Listen up, philistines. If you do that sake bomb, know this–Tiffany Dawn Soto will be silently judging you from afar. The 30-year-old Four Seasons Baltimore Beverage Manager with fiery tresses and a nose for sake has beaten out experienced Japanese men twice her age at tasting the stuff, becoming the first female Westerner to be kikzake-shi, which in Japanese means she f–king knows what she’s talking about.
“Cold not hot, sipped not shot, and if it’s dropped in a beer, I’m calling security,” she says only half-jokingly.
So pay close attention as Soto gives you tips on how not to sound like a ignorant douchebag when drinking sake. You’ve been schooled:
- Sake is pronounced “sah-kay,” not Anna Paquin’s character “soo-kee”on True Blood.
- Sake is not a rice wine, beer or a spirit! It’s a naturally-fermented alcoholic beverage from Japan.
- Don’t ever tell your date to “sake to me.”
- Sake is made of four things–rice, water, yeast and a mold called koji-kin.
Junmai means the sake is pure, with no distilled alcohol added.
- That hot sake you drink with bad happy hour sushi? Is crap.
- The key to great sake lies in the shinpaku, the soft center of the rice grain. At least 30% of the grain is milled away to reveal this magical core.
- Sake is brewed in a method similar to beer.
- Expect an alcohol content of 15-16%.
- Water is the most important ingredient in sake-making–just like Irish whiskey, New York bagels and Michael Phelps’ career.
- Don’t save it! Sake is meant to be drank within a year or two.
- Just like beer, store sake in the refrigerator to keep it fresh.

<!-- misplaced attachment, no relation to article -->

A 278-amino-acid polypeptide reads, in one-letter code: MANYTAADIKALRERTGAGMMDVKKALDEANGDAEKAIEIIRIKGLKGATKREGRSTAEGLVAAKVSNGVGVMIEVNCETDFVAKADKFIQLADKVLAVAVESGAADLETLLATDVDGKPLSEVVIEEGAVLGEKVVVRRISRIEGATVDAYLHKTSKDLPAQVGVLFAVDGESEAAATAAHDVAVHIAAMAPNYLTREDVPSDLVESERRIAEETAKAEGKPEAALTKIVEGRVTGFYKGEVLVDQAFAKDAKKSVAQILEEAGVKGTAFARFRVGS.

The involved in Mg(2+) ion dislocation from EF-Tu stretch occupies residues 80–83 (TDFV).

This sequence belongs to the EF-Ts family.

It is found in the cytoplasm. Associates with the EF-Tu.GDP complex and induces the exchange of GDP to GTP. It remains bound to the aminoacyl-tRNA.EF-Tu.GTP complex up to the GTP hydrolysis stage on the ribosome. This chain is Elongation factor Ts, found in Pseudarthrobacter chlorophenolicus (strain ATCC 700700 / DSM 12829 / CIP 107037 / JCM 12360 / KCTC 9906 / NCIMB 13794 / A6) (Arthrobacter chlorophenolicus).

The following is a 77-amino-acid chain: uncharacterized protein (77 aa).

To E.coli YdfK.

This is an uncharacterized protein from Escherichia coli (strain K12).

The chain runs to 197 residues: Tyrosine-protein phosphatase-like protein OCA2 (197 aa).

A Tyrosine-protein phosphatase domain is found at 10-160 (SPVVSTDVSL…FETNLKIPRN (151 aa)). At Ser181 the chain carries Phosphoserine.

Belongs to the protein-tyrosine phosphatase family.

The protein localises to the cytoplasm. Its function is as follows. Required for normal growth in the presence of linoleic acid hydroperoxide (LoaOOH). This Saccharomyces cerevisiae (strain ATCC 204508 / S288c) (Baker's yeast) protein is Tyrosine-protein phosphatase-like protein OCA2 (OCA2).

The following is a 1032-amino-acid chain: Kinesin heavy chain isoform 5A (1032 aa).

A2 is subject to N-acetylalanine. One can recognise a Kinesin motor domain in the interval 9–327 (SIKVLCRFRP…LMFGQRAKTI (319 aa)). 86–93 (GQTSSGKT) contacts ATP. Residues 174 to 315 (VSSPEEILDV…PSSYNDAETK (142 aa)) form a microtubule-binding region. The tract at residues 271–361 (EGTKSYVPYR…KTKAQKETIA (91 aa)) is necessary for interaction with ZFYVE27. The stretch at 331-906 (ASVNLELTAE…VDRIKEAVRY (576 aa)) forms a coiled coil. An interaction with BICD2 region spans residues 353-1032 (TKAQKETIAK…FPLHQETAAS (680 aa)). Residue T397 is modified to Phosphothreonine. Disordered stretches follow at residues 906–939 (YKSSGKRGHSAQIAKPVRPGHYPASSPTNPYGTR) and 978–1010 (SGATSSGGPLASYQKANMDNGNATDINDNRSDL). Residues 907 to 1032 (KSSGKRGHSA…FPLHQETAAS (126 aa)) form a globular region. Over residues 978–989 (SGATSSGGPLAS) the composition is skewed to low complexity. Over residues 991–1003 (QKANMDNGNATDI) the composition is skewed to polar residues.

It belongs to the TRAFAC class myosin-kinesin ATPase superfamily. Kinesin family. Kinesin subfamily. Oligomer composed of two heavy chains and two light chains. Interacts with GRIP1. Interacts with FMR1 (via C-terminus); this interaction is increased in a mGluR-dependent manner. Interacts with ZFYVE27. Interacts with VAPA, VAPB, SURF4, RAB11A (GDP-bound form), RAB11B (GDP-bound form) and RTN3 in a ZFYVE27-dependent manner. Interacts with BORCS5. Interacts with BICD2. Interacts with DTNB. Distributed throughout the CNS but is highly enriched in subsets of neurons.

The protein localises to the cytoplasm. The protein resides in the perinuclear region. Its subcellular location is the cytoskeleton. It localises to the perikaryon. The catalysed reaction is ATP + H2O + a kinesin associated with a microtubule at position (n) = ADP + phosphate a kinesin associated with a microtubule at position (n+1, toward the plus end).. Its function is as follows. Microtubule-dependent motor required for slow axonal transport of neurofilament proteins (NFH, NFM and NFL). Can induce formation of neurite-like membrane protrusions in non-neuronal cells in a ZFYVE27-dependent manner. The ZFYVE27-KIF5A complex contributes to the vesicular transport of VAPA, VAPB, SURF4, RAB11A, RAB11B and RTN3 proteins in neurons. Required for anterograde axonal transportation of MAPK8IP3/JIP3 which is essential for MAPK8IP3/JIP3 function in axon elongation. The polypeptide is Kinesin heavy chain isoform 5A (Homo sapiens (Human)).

- Sake should never be yellow, gamey or skunky.
- Impress your date by ordering daiginjo-shu, the finest quality of sake, or ginjo-shu, the second finest.
- There is no unfiltered sake, only loosely or roughly filtered. Such milky-looking nigori sake is sweet, and best enjoyed with dessert.
Soto’s classes are a steal at $25 a person and include a tasting flight of five sakes. Each class is paired with a sake tasting dinner for $75 per person on the following Tuesday. Register for both and pay only $90.
Classes take place at the Four Seasons Baltimore, which stocks a whopping 100+ sakes, on the second Saturday of each month through the end of the year.
Four Seasons Baltimore
200 International Drive
Baltimore, MD 21202
Mary was born and raised in New York City where her family owned restaurants. Instead of eating dirt on the playground, she ate duck blood, beef tripe and pork belly. She cut her teeth at The Mandarin Oriental and The Ritz-Carlton hotels, working with Barbra Streisand, Vanessa Williams, Michael Stipe, LeVar Burton, Jane Krakowski and others. Mary founded Girl Meets Food in 2009 as a cover for her debilitating addiction to fried chicken and was named Washington Post’s “Favorite Local Foodie.” After 13 years in hospitality, she started freelance writing for USA Today, The Washington Post, Eater, Washington City Paper, and more. Today, she provides digital marketing for hospitality clients as a content creator who’s contently creating content.